Portable Appliance Testing, or PAT testing as it is often called, is the systematic checking of any equipment which has an electric plug. This testing involves visual checks, and combined inspection and testing using a PAT test meter in order to meet the requirements of the Electricity at Work Regulations Act 1974
‘PAT’ doesn’t just include truly portable equipment; the scope is wider. It includes everything that is attached to the electrical wiring system. A drinks machine, for example, is classed as a ‘portable appliance’ as is a freezer cabinet or photocopier. The groupings used by the IET (the Institute of Engineering & Technology) include ‘stationary’, ‘IT’, ‘moveable’, ‘portable’ and ‘handheld’ – all are dealt with by PAT.
This broad bracket of included equipment means that PAT usually concerns large numbers of individual tests – often thousands. In an office, for example, it’s typical for each and every worker to have approximately seven portable appliances around them; from computers, to printers, faxes and fans. A computer, for example, can mean three or four tests and many people mistakenly count this as just one. Plus the workers themselves can have an impact on the electrical safety around them – which we’ll discuss later.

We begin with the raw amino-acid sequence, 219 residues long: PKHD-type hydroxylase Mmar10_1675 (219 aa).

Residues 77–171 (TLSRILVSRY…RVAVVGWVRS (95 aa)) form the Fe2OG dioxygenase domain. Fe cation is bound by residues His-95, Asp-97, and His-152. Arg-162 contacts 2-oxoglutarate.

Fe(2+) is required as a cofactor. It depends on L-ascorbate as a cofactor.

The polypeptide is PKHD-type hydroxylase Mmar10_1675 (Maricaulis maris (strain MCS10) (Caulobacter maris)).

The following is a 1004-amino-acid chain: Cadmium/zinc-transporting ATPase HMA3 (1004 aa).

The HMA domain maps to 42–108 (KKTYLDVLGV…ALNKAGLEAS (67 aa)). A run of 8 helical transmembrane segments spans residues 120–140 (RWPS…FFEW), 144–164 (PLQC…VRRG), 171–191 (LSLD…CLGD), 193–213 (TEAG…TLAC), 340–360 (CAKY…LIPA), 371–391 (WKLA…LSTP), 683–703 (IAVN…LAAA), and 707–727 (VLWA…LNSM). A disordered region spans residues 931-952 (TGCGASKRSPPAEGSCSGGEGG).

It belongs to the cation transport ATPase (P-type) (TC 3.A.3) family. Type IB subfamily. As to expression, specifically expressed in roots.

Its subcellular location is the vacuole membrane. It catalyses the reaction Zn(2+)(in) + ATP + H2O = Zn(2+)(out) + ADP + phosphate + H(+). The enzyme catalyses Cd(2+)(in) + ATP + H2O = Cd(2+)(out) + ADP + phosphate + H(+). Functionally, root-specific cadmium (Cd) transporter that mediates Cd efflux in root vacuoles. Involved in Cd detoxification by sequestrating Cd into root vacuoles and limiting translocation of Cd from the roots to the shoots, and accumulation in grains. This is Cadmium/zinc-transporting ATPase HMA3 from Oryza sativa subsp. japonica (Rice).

The relevant legislation, The Electricity at Work Regulations 1989, states the imperative; ‘to maintain electrical systems as far as is reasonably practicable to prevent danger’. Making sense of what this requires and means in practice, it is useful to consider British Standard 7671 (17th Edition, 2008) which makes it clear that portable appliance testing must be conducted but doesn’t give specifics on ‘how’.
What must be proven is compliance with BS7671 (17th Edition) and this should include a system of recorded inspections and tests, undertaken by a ‘competent person’. This is defined as ‘a person who possesses sufficient technical knowledge, relevant practical skills and experience for the nature of the electrical work undertaken and is able at all times to prevent danger and, where appropriate, injury to him/herself and others’. In practice this means using a professional affiliated to an approved body such as the NICEIC (the electrical contracting industry’s independent voluntary body for electrical installation matters throughout the UK) and/or an individual qualified to C&G 2377.
To fulfil the duty holders responsibility and ensure compliance the HSE recommend that your first step is to assess the risk and this should be done by carrying out a risk assessment to:
- identify the hazards
- decide who might be harmed and how
- evaluate the risks arising from the hazards and decide whether existing precautions are adequate or whether more control measures should be taken
But, unless you’re a qualified electrician, how do you identify and judge the hazards? The easiest way to entirely fulfil your obligation as an employer is to get a qualified and unbiased expert to test the electrical wiring system in the building and the portable appliances within it.
- Test engineers are qualified to City & Guild 2377
- The supplier adequately monitors the compliance of test engineers on site
- Minor repairs will be included in the per-test price (plug top or fuse replacement, lead re-termination)
- Reporting is comprehensive, validated and swift/simple to access (web-based reporting is best)
- Public liability insurance is in place to underwrite their work (recommended £10m level)